Cléo from 5 to 7

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Cléo from 5 to 7
Original Poster to the 1962 Left Bank film Cléo from 5 to 7.jpg
Original poster
Directed by Agnès Varda
Produced by Georges de Beauregard
Carlo Ponti
Written by Agnès Varda
Starring Corinne Marchand
Antoine Bourseiller
Dominique Davray
Dorothée Blanc
Michel Legrand
Music by Michel Legrand
Cinematography Jean Rabier
Alain Levent
Edited by Rose Sokol
Janine Verneau
Release dates
  • 11 April 1962 (1962-04-11)
Running time
90 minutes
Country France
Language French

Cléo from 5 to 7 (French: Cléo de 5 à 7) is a 1962 Left Bank film by Agnès Varda.[1] The story starts with a young singer, Florence "Cléo" Victoire, at 5pm on June 21, as she waits until 6:30pm to hear the results of a medical test that will possibly confirm a diagnosis of cancer. The film is noted for its handling of several of the themes of existentialism, including discussions of mortality, the idea of despair, and leading a meaningful life. The film also has a strong feminine viewpoint belonging to French feminism and raises questions about how women are perceived, especially in French society. The role of mirrors are prevalent to symbolize self-obsession, which Cléo embodies.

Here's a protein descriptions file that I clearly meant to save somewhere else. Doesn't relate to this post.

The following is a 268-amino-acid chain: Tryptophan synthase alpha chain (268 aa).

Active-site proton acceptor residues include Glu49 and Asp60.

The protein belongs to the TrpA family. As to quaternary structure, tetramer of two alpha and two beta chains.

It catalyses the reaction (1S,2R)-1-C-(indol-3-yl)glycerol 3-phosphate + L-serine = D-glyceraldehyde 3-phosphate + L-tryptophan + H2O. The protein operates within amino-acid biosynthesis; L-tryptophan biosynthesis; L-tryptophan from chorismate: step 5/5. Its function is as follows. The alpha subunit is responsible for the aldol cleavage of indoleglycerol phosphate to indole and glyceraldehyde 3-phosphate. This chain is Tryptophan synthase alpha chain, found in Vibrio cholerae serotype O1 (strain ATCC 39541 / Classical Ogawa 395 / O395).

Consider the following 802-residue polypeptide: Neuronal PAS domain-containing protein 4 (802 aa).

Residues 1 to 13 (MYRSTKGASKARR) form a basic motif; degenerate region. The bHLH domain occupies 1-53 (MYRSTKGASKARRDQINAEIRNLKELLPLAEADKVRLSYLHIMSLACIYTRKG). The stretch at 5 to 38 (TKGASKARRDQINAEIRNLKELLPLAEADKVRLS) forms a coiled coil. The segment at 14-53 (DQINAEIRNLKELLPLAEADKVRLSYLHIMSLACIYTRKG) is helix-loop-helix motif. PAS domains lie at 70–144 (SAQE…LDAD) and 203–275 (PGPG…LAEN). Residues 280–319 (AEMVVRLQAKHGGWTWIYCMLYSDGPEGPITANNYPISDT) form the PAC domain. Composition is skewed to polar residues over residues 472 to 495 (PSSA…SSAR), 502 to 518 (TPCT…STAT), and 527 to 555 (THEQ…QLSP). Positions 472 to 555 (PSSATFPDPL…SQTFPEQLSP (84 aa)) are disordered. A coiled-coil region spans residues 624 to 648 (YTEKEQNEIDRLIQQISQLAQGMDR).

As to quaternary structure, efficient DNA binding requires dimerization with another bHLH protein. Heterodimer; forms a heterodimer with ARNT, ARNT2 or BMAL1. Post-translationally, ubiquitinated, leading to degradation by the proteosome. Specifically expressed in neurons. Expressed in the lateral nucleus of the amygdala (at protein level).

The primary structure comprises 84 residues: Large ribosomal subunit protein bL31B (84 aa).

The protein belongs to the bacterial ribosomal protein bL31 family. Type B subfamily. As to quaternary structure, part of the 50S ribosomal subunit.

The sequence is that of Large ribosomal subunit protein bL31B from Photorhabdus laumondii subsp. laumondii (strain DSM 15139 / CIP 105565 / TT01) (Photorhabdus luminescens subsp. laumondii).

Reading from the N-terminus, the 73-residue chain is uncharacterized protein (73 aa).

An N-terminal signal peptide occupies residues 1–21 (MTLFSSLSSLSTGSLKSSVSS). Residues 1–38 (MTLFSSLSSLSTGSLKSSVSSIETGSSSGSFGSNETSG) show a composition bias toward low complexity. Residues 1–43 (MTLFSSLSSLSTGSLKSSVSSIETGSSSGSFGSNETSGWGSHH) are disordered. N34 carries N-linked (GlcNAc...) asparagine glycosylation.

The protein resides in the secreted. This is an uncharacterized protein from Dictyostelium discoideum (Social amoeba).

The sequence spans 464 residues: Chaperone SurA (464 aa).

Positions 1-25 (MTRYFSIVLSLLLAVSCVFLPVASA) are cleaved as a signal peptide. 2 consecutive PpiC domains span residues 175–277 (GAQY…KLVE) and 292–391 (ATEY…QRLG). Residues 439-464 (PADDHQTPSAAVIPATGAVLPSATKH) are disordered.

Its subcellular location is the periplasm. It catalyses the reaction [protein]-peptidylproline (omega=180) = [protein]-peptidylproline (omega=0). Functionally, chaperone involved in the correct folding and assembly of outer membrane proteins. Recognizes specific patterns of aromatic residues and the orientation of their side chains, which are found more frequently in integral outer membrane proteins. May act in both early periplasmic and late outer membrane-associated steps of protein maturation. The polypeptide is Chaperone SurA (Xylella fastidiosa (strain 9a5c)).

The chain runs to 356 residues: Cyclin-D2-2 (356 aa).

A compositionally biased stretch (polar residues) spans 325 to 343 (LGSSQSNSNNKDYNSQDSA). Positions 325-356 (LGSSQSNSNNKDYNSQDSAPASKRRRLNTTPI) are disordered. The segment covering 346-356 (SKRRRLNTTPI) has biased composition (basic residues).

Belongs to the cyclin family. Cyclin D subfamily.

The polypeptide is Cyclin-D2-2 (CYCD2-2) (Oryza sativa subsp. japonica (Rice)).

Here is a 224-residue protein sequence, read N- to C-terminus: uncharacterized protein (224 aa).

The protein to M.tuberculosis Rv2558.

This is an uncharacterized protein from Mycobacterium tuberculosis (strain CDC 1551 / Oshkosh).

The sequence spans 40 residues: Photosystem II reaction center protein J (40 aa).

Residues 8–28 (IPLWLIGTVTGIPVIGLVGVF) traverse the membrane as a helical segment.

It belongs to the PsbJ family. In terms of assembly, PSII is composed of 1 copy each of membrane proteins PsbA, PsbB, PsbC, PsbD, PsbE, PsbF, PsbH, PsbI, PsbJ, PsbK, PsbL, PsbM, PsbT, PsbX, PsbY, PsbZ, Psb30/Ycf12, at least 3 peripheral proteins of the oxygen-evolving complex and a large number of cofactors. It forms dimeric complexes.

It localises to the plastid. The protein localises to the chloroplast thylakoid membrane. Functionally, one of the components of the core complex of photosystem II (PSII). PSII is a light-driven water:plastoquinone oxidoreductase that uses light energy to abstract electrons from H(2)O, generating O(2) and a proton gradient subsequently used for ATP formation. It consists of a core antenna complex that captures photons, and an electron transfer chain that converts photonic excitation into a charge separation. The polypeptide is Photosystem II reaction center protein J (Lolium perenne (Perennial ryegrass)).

The film includes cameos by Jean-Luc Godard, Anna Karina, Eddie Constantine and Jean-Claude Brialy as characters in the silent film Raoul shows Cléo and Dorothée, while composer Michel Legrand, who wrote the film's score, plays "Bob the pianist". It was entered into the 1962 Cannes Film Festival.[2]

Historical context[edit]

The Algerian War[edit]

Main article: Algerian War

The war for Algerian Independence greatly affected France during the 1950s and 1960s, where the demands for decolonization were the strongest.[3] Despite the global movement for decolonization in the early years of the Cold War, France was hesitant to give up their colonial claims in Algeria.[3] The Algerian nationalism for independence began with the formation of the National Liberation Front, throwing the entire country into a crisis for independence from France.[3] On the Algerian front, nationalists employed terrorist attacks and guerrilla tactics to overcome their French colonial ties.[4]

While the film takes place in France, away from the Algerian front, the influence of this war for independence is still strong. The soldier who Cléo meets towards the end of the film, Antoine, is on temporary leave from fighting in Algeria. Antoine also builds on the theme of existentialism that the film conveys, with his claims that the people in Algeria are dying for nothing. There are also protests on the street that Cléo encounters while taking a taxi back to her home.[1]